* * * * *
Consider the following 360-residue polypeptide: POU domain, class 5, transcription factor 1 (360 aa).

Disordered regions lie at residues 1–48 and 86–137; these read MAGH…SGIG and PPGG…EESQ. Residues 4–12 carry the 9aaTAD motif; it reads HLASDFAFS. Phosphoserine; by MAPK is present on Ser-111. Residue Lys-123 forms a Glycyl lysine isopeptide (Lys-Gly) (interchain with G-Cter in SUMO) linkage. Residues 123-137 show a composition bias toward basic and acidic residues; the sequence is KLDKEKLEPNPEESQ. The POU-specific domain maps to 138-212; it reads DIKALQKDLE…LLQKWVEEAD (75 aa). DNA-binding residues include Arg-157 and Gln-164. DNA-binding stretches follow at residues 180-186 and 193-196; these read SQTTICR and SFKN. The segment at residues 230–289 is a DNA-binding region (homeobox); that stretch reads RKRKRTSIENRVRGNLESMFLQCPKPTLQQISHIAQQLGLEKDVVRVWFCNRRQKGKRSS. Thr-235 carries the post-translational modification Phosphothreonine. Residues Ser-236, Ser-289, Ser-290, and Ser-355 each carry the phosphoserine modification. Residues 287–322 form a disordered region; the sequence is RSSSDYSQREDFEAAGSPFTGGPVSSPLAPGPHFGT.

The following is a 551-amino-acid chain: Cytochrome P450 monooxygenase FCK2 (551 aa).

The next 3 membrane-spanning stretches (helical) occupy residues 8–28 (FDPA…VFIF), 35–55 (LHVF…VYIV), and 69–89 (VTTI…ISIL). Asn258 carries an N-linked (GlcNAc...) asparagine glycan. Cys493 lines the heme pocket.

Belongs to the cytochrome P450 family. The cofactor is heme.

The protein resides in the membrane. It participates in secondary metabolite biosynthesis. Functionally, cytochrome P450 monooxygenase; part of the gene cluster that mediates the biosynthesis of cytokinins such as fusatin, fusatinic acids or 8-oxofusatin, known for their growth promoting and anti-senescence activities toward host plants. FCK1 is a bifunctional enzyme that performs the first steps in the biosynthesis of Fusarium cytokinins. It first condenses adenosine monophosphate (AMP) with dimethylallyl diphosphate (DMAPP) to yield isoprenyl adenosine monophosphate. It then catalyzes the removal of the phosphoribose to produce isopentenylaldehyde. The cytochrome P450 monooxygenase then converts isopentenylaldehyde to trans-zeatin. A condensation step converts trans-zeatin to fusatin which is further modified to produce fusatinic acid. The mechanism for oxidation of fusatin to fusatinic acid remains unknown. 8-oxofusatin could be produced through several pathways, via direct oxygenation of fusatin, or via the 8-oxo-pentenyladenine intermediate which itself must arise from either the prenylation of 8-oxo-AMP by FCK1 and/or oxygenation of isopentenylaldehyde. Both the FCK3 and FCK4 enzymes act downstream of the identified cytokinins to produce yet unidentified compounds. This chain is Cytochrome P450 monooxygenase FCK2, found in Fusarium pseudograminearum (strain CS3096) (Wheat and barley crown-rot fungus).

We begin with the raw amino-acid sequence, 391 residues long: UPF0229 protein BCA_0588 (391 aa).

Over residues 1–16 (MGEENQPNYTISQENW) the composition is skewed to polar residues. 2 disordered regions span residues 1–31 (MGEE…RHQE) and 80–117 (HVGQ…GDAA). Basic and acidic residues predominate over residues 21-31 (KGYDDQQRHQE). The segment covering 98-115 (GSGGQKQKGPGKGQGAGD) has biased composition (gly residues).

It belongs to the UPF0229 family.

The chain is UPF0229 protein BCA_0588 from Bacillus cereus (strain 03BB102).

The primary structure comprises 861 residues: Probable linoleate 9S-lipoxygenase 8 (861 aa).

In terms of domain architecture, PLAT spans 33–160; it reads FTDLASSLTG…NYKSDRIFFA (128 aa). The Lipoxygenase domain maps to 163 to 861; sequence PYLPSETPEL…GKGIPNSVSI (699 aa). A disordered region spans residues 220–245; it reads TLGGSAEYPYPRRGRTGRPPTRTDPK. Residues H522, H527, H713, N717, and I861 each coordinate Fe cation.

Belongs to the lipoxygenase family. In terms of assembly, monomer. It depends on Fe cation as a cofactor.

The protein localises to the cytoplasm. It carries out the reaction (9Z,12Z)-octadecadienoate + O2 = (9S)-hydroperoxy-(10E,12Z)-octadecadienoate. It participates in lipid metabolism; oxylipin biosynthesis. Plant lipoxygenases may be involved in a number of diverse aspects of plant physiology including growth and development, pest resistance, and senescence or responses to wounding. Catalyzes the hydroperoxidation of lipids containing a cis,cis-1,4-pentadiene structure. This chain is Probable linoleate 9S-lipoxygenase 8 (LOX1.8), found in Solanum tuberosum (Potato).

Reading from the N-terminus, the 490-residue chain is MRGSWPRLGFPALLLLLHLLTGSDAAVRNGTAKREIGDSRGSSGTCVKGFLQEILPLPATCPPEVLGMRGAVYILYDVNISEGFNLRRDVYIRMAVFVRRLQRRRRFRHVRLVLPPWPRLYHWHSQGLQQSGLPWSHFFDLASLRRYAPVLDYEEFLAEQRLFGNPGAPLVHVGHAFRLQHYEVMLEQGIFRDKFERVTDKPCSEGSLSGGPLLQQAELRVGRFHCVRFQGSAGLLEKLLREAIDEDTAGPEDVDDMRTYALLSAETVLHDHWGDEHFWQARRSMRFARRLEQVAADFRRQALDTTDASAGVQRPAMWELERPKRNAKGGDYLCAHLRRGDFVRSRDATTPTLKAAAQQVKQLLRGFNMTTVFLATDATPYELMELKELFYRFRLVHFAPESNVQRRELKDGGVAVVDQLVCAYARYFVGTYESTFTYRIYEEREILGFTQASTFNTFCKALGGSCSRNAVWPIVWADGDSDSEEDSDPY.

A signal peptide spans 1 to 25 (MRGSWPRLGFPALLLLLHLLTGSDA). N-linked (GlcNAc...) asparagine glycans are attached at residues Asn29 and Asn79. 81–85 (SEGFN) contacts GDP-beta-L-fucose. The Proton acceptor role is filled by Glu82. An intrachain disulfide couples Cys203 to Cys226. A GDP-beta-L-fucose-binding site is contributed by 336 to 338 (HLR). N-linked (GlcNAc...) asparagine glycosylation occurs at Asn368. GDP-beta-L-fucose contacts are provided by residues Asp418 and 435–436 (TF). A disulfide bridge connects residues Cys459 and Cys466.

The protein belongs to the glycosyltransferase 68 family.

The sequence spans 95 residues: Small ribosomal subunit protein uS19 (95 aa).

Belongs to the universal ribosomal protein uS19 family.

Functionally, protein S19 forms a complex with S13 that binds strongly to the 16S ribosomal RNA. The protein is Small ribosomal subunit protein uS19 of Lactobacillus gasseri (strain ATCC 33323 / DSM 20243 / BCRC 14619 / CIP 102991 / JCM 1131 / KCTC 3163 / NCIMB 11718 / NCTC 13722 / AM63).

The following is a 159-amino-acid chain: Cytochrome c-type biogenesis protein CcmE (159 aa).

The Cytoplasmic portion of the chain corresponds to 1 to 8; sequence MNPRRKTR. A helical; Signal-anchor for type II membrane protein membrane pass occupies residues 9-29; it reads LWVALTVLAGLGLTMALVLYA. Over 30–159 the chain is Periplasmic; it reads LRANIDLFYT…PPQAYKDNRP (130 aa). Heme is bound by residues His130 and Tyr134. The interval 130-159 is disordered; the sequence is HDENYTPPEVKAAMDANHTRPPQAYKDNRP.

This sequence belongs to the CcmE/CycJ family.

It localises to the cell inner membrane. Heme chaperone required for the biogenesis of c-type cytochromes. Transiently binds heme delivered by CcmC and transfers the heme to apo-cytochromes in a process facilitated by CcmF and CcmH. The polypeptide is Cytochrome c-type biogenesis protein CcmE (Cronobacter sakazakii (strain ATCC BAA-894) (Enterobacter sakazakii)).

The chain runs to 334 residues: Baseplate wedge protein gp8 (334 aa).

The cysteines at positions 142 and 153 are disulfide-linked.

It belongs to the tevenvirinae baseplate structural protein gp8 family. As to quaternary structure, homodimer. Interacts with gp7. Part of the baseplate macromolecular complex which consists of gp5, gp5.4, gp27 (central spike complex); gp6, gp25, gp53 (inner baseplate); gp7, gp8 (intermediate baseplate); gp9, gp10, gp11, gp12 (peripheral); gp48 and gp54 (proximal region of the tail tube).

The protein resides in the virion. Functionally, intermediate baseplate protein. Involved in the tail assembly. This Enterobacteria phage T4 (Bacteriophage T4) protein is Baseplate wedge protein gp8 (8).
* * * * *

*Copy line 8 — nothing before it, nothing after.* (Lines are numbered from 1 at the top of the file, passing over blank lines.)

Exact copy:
Over residues 1–16 (MGEENQPNYTISQENW) the composition is skewed to polar residues. 2 disordered regions span residues 1–31 (MGEE…RHQE) and 80–117 (HVGQ…GDAA). Basic and acidic residues predominate over residues 21-31 (KGYDDQQRHQE). The segment covering 98-115 (GSGGQKQKGPGKGQGAGD) has biased composition (gly residues).